Monthly Archives: August 2018

moan in happiness

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Drea Art
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Hum
by Mary Oliver

What is this dark hum among the roses?
The bees have gone simple, sipping,
that’s all. What did you expect? Sophistication?
They’re small creatures and they are
filling their bodies with sweetness, how could they not
moan in happiness? The little
worker bee lives, I have read, about three weeks.
Is that long? Long enough, I suppose, to understand
that life is a blessing. I have found them — haven’t you? —
stopped in the very cups of the flowers, their wings
a little tattered — so much flying about, to the hive,
then out into the world, then back, and perhaps dancing,
should the task be to be a scout-sweet, dancing bee.
I think there isn’t anything in this world I don’t
admire. If there is, I don’t know what it is. I
haven’t met it yet. Nor expect to. The bee is small,
and since I wear glasses, so I can see the traffic and
read books, I have to
take them off and bend close to study and
understand what is happening. It’s not hard, it’s in fact
as instructive as anything I have ever studied. Plus, too,
it’s love almost too fierce to endure, the bee
nuzzling like that into the blouse
of the rose. And the fragrance, and the honey, and of course
the sun, the purely pure sun, shining, all the while, over
all of us.

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beatific lives

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Drea Art
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I KNOW SOMEONE
By Mary Oliver

I know someone who kisses the way
a flower opens, but more rapidly.
Flowers are sweet. They have
short, beatific lives. They offer
much pleasure. There is
nothing in the world that can be said
against them.
Sad, isn’t it, that all they can kiss
is the air.

Yes, yes! We are the lucky ones.

lilies of Monet

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Drea Art
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Early Morning, My Birthday
by Mary Oliver

The snails on the pink sleds of their bodies are moving
among the morning glories.
The spider is asleep among the red thumbs
of the raspberries.
What shall I do, what shall I do?

The rain is slow
The little birds are alive in it.
Even the beetles.
The green leaves lap it up.
What shall I do, what shall I do?

The wasp sits on the porch in her paper castle.
The blue heron floats out of the clouds.
The fish leaps, all rainbow and mouth, from the dark water.

This morning the water lilies are no less lovely, I think,
than the lilies of Monet.
And I do not want anymore to be useful, to be docile, to lead
children out of the fields into the text
of civility, to teach them that they are (they are not) better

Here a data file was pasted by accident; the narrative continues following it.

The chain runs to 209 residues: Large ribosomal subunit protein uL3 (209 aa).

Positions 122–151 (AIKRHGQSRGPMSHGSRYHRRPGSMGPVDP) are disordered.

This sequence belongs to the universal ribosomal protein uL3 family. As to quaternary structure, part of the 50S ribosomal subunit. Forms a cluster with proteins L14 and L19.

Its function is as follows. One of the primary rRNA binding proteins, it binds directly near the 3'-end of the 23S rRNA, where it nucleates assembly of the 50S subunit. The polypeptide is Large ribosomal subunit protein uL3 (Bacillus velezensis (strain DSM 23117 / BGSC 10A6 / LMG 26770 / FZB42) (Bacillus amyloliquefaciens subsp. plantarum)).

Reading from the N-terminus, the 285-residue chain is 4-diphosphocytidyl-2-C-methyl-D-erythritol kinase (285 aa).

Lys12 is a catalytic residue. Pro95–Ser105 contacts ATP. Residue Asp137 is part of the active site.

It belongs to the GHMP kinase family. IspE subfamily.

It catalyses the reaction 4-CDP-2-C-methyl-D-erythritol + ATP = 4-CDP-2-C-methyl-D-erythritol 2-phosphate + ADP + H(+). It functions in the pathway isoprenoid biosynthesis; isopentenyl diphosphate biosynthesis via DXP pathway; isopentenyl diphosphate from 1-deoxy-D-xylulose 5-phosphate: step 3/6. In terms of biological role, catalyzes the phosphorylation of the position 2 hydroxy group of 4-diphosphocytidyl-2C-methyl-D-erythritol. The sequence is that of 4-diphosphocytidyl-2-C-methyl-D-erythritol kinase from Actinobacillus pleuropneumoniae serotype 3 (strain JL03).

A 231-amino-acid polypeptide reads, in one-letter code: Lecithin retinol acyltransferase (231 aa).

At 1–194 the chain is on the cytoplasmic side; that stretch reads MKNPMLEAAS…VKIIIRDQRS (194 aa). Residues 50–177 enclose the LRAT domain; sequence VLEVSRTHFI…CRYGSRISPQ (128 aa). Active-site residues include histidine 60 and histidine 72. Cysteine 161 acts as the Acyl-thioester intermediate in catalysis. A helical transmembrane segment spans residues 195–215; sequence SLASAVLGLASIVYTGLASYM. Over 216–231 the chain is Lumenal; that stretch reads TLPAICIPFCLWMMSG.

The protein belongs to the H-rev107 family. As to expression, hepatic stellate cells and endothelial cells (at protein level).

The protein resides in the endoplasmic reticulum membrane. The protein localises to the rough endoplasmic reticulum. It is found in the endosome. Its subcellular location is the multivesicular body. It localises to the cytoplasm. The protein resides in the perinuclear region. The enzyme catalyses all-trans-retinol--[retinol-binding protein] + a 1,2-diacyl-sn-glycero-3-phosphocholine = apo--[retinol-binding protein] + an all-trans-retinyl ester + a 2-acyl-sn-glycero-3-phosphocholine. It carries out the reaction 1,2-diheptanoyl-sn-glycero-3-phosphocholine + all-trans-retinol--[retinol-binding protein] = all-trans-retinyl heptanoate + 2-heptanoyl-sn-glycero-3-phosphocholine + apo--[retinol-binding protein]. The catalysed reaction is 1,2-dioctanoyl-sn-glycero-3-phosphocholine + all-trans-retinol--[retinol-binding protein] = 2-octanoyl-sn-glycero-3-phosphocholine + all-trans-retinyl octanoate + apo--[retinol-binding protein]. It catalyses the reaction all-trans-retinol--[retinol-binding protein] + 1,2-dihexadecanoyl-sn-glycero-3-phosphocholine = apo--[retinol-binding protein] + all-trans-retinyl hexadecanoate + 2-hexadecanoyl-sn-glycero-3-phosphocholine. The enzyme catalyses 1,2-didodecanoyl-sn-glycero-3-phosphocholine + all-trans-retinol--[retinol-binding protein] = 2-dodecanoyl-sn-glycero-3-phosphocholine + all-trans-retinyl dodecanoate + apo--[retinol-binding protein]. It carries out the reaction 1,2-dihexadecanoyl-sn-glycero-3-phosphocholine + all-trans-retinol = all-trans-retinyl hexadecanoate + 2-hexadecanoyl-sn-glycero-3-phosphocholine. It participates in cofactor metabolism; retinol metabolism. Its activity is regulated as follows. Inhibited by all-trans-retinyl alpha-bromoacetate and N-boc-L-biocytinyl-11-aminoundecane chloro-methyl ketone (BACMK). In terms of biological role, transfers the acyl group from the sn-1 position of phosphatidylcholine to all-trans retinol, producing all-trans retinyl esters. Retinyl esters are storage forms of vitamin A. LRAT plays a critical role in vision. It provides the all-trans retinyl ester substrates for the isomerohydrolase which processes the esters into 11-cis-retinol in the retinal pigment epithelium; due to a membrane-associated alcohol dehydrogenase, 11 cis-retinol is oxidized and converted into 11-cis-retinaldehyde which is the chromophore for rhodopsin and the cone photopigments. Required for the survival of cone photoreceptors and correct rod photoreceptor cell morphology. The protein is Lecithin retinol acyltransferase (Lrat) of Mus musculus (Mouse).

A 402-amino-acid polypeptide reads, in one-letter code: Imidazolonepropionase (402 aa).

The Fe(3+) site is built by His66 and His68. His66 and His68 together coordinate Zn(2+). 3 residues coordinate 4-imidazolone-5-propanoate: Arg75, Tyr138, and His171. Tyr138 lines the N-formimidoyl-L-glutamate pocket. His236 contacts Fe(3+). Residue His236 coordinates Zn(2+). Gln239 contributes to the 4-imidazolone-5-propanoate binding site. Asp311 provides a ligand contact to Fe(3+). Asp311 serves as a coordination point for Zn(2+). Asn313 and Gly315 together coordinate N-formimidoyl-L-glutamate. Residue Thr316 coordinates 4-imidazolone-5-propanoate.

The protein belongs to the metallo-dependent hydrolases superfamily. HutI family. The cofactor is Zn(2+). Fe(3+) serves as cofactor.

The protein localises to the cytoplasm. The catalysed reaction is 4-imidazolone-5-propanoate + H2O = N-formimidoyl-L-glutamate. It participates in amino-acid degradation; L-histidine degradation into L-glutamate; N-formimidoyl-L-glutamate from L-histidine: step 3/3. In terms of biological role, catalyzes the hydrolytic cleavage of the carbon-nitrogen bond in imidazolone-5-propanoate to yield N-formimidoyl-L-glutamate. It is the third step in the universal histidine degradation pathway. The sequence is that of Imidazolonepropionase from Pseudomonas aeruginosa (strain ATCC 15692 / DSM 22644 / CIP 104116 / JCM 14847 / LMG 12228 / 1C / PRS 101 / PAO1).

than the grass.

light as moths

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Drea Art
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Sleeping in the Forest
By Mary Oliver

I thought the earth remembered me,
she took me back so tenderly,
arranging her dark skirts, her pockets
full of lichens and seeds.
I slept as never before, a stone on the river bed,
nothing between me and the white fire of the stars
but my thoughts, and they floated light as moths
among the branches of the perfect trees.
All night I heard the small kingdoms
breathing around me, the insects,
and the birds who do their work in the darkness.
All night I rose and fell, as if in water,
grappling with a luminous doom. By morning
I had vanished at least a dozen times
into something better.

around the bone

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Drea Art
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At Black River
By Mary Oliver

All day
its dark, slick bronze soaks
in a mossy place,
its teeth,

a multitude
set
for the comedy
that never comes–

its tail
knobbed and shiny,
and with a heavyweight’s punch
packed around the bone.

In beautuiful Florida
he is king
of his own part
of the black river,

and from his nap
he will wake
into the warm darkness
to boom, and thrust forward,

paralyzing
the swift, thin-waisted fish,
or the bird
in its frilled, white gown,

that has dipped down
from the heaven of leaves
one last time,
to drink.

Don’t think
I’m not afraid.
There is such an unleashing
of horror.

Then I remember:
death comes before
the rolling away
of the stone.

buds of dreams

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Drea Art
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Dreams
By Mary Oliver

All night
the dark buds of dreams
open
richly.

In the center
of every petal
is a letter,
and you imagine

if you could only remember
and string them all together
they would spell the answer.
It is a long night,

and not an easy one—-
you have so many branches,
and there are diversions—-
birds that come and go,

the black fox that lies down
to sleep beneath you,
the moon staring
with her bone-white eye.

Finally you have spent
all the energy you can
and you drag from the ground
the muddy skirt of your roots

and leap awake
with two or three syllables
like water in your mouth
and a sense

of loss—-a memory
not yet of a word,
certainly not yet the answer—-
only how it feels

when deep in the tree
all the locks click open,
and the fire surges through the wood,
and the blossoms blossom.